Diphtheria has become rare since the pre-vaccine era.
Diphtheria has become rare since the pre-vaccine era.

So how did a vaccinated child in Canada get diphtheria?

It’s simple.

He has cutaneous diphtheria, not respiratory diphtheria.

What’s the difference?

“Extensive membrane production and organ damage are caused by local and systemic actions of a potent exotoxin produced by toxigenic strains of C. diphtheriae. A cutaneous form of diphtheria commonly occurs in warmer climates or tropical countries.”

Vaccines Seventh Edition

Cutaneous diphtheria occurs on your skin. It is usually caused by non-toxigenic strains of Corynebacterium diphtheriae.

On the other hand, respiratory diphtheria is usually caused by toxigenic strains of Corynebacterium diphtheriae.

Diphtheria strikes unprotected children.The diphtheria vaccine (the ‘D’ in DTaP and Tdap), a toxoid vaccine, covers toxigenic strains. More specifically, it covers the toxin that is produced by toxigenic strains of Corynebacterium diphtheriae. It is this toxin that produces the pseudomembrane that is characteristic of diphtheria.

It was the formation of this pseudomembrane in a child’s airway that gave diphtheria the nickname of the “strangling angel.”

So why the fuss over this case in Canada? They likely don’t yet know if it is a toxigenic strain. If it is, then it could be a source of respiratory diphtheria.

But remember, even if these kids developed an infection with the toxigenic strain of Corynebacterium diphtheriae, those that are fully vaccinated likely wouldn’t develop respiratory diphtheria. Again, it is the toxin that the bacteria produces that cause the symptoms of diphtheria. The vaccine protects against that toxin.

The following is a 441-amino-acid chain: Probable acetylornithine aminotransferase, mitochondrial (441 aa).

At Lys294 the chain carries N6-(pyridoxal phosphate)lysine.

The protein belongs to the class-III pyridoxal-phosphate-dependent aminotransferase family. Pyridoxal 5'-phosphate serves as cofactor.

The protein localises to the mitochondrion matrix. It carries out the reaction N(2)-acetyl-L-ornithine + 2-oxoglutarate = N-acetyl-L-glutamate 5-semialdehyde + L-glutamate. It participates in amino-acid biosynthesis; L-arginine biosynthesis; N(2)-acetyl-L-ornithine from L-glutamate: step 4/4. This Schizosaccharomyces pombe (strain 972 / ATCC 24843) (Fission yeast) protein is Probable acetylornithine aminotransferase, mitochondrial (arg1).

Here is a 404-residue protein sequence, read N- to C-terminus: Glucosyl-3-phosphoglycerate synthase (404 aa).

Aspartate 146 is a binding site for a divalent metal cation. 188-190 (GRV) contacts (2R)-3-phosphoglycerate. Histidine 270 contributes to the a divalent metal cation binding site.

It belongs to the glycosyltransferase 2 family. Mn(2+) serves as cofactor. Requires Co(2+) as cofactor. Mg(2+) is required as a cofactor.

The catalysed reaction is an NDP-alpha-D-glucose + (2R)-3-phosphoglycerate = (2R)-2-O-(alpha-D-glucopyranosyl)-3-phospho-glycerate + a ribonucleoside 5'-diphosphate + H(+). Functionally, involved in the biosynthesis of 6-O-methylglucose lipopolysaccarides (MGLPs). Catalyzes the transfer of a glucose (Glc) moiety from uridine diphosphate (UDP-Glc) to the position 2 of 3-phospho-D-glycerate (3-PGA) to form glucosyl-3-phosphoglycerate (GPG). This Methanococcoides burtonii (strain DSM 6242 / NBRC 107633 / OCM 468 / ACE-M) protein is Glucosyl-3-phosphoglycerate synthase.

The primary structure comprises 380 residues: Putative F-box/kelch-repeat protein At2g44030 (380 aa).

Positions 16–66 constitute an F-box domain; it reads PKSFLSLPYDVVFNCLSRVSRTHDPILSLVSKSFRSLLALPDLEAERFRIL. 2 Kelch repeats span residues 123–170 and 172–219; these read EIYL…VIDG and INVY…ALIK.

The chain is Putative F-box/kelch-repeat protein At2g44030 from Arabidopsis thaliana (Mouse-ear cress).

For example, when an intentionally unvaccinated 6-year-old in Spain was hospitalized with severe diphtheria symptoms a few years ago, although many of his friends also got infected, non of them actually developed symptoms because they were all vaccinated.

Diphtheria Is Still Around

Diphtheria is DeadlyTragically though, especially since diphtheria is still endemic in many countries, we are starting to see occasional lethal cases of diphtheria in many more countries where it was previously under control:

  • at least 7 diphtheria deaths in Venezuela this past year
  • a family that became infected in South Africa in which at least one child died (August 2017)
  • an unvaccinated 3-year-old who died in Belgium (2016)
  • a 22-year-old unvaccinated women who died in Australia (2011)

It is even more tragic that diphtheria is not under control in so many more countries.

In 2016, the WHO reported that there were just over 7,000 cases of diphtheria worldwide. While that is down from the 30,000 cases and 3,000 deaths in 2000, thanks to improved vaccination rates, there is still work to be done.

And as this recent case in Canada shows, diphtheria is still around in many more places than we would like to imagine.

Get educated. Vaccines are necessary.

What to Know About Diphtheria in Canada

The case of cutaneous diphtheria in Canada is a good reminder that vaccines are still necessary.

More on Diphtheria in Canada